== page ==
FIG. 1 is a schematic drawing of a portion of a memory array on an integrated circuit chip employing multi-level non-volatile memory cells of the present invention.
FIG. 2 is an electrical schematic drawing of a multi-level non-volatile memory cell shown in FIG. 1.
FIG. 3 is a side sectional view of a multi-level non-volatile memory cell shown in FIG. 2, as constructed in a silicon process fabrication of the cell, as taken along lines 3-3 of FIG. 5.
FIG. 4 is another a side sectional view of a multi-level non-volatile memory cell shown in FIG. 2, as constructed in a silicon process fabrication of the cell, as taken along lines 4-4 of FIG. 5.
FIG. 5 is a top view of a multi-level non-volatile memory cell shown in FIG. 2, as constructed in a silicon process fabrication of the memory cell.
DESCRIPTION OF THE INVENTION
FIGS. 6-22 are side sectional views of steps in a silicon process fabrication of a memory cell and two ancillary transistors, shown in FIG. 1 and manufactured at the same time.
With reference to FIG. 1, a non-volatile memory array 11 is shown having memory array columns 10 and 12 with respective columnar lines 13 and 14 for array column 10 which, together, form a single bitline. Similarly, columnar lines 15 and 16 define a second bitline for array column 12. Between columnar lines 13 and 14 a first non-volatile memory transistor 33 and a second non-volatile memory transistor 43 are situated. In the second bitline, between columnar lines 15 and 16, third and fourth non-volatile memory transistors 35 and 45 are situated. Also associated with the first bitline are ancillary low voltage transistors 23 on timing line 29 and ancillary transistor 24 on timing line 27. Similarly, associated with the second bitline, ancillary low voltage transistor 25 is associated with timing line 29 and ancillary low voltage transistor 26 is associated with timing line 27. The function of the ancillary transistors will be explained below.
With reference to FIG. 2, the non-volatile memory transistor device 33 may be seen to have a control gate 51, a substrate 57 and left and right storage sites 53 and 55. The transistor device also has a source electrode 61 and a drain electrode 63.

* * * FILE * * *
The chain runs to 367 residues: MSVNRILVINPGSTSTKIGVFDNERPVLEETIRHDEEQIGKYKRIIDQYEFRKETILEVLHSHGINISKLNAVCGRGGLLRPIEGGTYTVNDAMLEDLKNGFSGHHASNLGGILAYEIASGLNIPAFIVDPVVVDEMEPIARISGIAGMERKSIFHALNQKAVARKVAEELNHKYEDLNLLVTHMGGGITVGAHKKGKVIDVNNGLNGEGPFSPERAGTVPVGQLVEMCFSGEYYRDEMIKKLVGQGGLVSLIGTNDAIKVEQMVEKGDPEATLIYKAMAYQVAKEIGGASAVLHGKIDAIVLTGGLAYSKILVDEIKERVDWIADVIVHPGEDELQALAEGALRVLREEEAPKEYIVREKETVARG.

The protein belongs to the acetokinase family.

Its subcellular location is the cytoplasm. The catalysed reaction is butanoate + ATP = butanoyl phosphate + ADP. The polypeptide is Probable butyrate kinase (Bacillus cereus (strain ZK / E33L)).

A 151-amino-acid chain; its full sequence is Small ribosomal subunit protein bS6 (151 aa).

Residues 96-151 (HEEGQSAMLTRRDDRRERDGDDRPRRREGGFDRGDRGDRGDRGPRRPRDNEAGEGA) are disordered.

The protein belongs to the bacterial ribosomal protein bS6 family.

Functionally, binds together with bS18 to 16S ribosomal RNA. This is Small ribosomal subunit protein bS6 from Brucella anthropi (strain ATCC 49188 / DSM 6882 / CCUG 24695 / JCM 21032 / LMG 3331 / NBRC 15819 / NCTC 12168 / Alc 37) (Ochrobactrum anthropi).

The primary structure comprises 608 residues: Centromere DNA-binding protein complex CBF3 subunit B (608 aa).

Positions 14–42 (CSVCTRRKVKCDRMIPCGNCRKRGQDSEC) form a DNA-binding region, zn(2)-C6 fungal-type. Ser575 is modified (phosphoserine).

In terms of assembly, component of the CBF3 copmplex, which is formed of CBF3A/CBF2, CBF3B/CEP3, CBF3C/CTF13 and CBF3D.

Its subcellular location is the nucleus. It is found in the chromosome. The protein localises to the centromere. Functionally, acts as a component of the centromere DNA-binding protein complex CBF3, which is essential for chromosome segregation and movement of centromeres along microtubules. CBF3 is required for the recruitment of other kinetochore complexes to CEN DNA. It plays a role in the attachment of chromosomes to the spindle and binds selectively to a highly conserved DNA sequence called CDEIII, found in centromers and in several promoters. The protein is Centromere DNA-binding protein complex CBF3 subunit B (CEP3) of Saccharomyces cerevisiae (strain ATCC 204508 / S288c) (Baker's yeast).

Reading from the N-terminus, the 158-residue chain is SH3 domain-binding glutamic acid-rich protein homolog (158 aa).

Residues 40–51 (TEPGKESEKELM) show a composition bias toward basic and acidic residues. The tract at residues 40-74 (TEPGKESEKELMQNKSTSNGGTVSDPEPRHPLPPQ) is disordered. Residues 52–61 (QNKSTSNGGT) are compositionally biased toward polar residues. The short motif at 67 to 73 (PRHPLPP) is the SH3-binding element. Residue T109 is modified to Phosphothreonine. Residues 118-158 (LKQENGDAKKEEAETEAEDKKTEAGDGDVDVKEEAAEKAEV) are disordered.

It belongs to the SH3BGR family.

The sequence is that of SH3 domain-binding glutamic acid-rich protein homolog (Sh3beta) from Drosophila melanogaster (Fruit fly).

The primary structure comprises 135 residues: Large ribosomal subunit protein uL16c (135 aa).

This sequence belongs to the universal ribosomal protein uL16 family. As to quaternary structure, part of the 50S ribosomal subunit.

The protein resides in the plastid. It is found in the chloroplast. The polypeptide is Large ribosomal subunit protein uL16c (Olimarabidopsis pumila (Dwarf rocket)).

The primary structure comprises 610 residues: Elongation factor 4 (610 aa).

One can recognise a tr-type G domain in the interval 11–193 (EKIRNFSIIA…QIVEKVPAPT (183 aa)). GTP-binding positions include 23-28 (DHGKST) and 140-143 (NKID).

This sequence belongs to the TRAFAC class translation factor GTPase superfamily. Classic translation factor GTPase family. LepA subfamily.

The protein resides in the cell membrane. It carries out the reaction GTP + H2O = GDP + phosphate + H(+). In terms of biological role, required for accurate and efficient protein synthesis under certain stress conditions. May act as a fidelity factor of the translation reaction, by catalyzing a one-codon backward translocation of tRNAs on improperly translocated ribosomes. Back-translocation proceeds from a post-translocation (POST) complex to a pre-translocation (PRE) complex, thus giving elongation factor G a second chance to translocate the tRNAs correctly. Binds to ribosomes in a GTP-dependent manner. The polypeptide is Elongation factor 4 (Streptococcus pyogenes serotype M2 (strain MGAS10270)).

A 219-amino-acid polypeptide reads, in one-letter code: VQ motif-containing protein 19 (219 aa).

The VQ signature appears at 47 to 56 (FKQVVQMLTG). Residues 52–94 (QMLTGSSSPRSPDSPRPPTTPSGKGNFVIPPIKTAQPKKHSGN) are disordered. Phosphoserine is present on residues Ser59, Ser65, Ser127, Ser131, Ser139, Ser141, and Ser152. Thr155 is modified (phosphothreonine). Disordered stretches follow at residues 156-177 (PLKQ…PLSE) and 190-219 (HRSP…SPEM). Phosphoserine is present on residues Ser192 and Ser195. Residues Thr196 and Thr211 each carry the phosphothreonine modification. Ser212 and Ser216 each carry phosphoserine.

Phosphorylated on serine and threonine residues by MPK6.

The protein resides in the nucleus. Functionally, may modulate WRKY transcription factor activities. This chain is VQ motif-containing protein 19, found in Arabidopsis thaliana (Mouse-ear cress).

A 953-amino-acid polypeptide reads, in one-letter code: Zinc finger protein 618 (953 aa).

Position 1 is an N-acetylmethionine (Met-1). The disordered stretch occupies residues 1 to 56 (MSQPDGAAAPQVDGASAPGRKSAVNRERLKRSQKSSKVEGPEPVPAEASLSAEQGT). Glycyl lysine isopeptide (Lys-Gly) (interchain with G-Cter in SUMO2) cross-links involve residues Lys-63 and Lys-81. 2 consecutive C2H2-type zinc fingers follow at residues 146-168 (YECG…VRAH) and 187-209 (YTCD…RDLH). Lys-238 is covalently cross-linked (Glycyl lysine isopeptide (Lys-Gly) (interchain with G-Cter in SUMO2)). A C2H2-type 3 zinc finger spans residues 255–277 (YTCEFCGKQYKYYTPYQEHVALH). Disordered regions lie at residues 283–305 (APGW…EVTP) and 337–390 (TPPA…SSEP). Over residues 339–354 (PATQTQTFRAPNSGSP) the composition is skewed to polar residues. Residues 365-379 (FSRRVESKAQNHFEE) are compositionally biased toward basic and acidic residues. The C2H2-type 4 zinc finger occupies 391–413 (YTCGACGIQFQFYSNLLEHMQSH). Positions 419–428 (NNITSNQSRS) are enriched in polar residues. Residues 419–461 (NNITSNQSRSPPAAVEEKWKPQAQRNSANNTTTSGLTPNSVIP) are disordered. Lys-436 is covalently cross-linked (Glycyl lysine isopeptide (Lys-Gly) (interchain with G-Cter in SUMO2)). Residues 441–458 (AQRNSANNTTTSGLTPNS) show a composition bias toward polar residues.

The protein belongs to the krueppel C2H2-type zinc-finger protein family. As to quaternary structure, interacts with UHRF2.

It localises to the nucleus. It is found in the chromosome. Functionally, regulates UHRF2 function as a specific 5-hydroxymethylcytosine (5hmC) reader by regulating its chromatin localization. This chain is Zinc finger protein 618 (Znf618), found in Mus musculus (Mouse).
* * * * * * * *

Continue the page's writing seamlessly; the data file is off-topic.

In FIG. 3, the device 33 is seen to be constructed on a silicon substrate 57 having a subsurface active region with source and drain implants 61 and 63 respectively. Control gate 51 is separated from the substrate by an oxide layer 56. Near opposite lateral edges of the control gate 51, conductive polysilicon spacers 53 and 55 are constructed in a manner so that they are separated from the control gate 51 and from the substrate by a very thin layer of tunnel oxide, approximately 25 to 70 angstroms thick. The spacers are upright structures, thinner at their top and wider at their base, having the cross-sectional appearance of a right triangle, with the top of each spacer at a level near the top of the control gate. The thickness of the tunnel oxide is selected to allow electron tunneling from the subsurface electrodes 61 and 63 into the floating polysilicon spacers 53 and 55 by means of an appropriate potential on the control gate 51.
Unlike floating gate transistors of the prior art, where the control gate is atop the floating gate in vertical arrangement with respective substrate, the present invention features a lateral construction where the floating regions are to the side of the control gate and above active regions of the substrate. This lateral construction allows memory devices of the present invention to be approximately the same height as ancillary transistors employing nitride spacers. This has advantages in fabrication and reliability of finished devices.